The Ministers also encouraged APEC economies to facilitate cross-border energy trade, energy investment and energy emergency preparedness, and to share information and help build the capacity of economies to implement these objectives. They also encouraged APEC economies to accelerate cooperation to develop and deploy technologies that allow for more efficient energy use and energy diversification.

The Energy Ministers agreed that oil price subsidization distorts market signals. It prevents demand from properly responding to market prices and diverts government resources away from other priorities. Subsidies tend to encourage consumption and increases the oil intensity of economic activities. Of the three fuel-subsidizing economies of Indonesia, Thailand and Malaysia, for instance, the highest petroleum consumption per unit of gross domestic product is in Indonesia and that country had the largest fuel subsidy among the three economies in 2004. "In Indonesia, they have realized that the budget deficit has increased more and more because they have had to subsidize," says Gunasekera. "You need to show the cost of subsidization to the total economy and that is one way of convincing these economies [to stop subsidizing]. Indonesia has lowered the subsidies recently. Thailand and Malaysia might follow."

Effective responses to oil supply disruptions may include establishing strategic oil stocks; developing emergency preparedness plans; and information sharing and real-time communication. Oil stockpiling is essential.

The good news is that high oil prices may also increase the potential for exploration and production from unconventional sources. They may also lead to more cost-effective improvements in vehicle fuel efficiency and to the development of alternative transport fuels. Higher oil prices have made alternative transport fuels such as bio-fuels, hydrogen and dimethylether more economically competitive and provide major incentives to further diversify away from using oil in power generation, buildings and industry.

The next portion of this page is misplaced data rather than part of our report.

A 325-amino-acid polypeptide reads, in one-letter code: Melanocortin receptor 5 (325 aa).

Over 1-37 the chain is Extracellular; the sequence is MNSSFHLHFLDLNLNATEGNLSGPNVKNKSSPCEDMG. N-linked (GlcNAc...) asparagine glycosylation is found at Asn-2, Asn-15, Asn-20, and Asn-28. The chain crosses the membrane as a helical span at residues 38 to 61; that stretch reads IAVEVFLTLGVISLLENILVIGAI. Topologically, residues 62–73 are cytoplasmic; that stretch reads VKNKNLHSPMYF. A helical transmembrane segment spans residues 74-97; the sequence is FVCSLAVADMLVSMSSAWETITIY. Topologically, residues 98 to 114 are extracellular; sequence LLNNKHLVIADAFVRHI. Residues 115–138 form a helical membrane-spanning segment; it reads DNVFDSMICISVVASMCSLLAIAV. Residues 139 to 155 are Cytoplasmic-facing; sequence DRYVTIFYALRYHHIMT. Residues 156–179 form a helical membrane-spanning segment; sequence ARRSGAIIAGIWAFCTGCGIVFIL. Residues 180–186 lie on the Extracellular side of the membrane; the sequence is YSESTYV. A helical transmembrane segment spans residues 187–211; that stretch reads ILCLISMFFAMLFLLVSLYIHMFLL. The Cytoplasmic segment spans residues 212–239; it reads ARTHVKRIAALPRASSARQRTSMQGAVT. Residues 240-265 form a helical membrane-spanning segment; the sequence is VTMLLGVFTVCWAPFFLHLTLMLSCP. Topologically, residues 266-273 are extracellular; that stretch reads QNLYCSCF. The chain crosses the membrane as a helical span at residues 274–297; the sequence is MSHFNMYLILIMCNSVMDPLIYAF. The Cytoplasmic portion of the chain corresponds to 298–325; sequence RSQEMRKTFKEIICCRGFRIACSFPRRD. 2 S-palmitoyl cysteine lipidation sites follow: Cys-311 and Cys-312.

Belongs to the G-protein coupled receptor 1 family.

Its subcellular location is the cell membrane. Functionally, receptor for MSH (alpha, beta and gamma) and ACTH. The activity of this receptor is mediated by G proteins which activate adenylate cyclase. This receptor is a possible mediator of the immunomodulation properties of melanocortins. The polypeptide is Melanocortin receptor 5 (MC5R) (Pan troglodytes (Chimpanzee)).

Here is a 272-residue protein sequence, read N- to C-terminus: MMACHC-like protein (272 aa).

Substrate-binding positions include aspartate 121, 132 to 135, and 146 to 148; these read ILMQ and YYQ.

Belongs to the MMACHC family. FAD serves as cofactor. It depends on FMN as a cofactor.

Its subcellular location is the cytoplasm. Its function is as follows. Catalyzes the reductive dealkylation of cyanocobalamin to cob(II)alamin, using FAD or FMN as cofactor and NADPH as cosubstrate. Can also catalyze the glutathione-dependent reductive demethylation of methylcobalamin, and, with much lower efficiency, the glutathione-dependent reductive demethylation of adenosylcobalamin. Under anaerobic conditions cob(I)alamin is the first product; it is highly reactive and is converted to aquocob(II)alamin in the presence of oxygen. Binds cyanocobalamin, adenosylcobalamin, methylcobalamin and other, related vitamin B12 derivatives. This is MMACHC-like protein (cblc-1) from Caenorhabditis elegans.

The Ministers encouraged APEC economies to remove market impediments to oil exploration and development and support capacity building efforts. They urged economies to promote the facilitation of new investments as well as more effectively utilize existing, downstream oil infrastructure. The Ministers encouraged economies to report timely and quality data under the Joint Oil Data Initiative (JODI) and directed the EWG to continue to build the capacity of APEC economies to undertake this task.

The Ministers also supported APEC efforts to remove barriers to oil trade in the region and directed the EWG to support initiatives regarding the freer trade of oil products. They also urged economies to participate in the Real-Time Emergency Information Sharing System, to develop emergency mechanisms and contingency plans; and to move towards best practice for the establishment and management of strategic oil stocks.

Practical measures to enhance cooperation supporting the development of alternative transport fuels, including the establishment of a Biofuels Task Force, were also endorsed. And Ministers urged economies to look at ways in which transport and vehicle efficiency might be improved.

The meeting also encouraged APEC economies to join the Renewable Energy and Energy Efficiency Financing Task Force to support efforts to facilitate investment in renewable energy and energy efficiency projects, including an initiative to facilitate the construction of high performance, energy efficient buildings and communities through innovative financing approaches.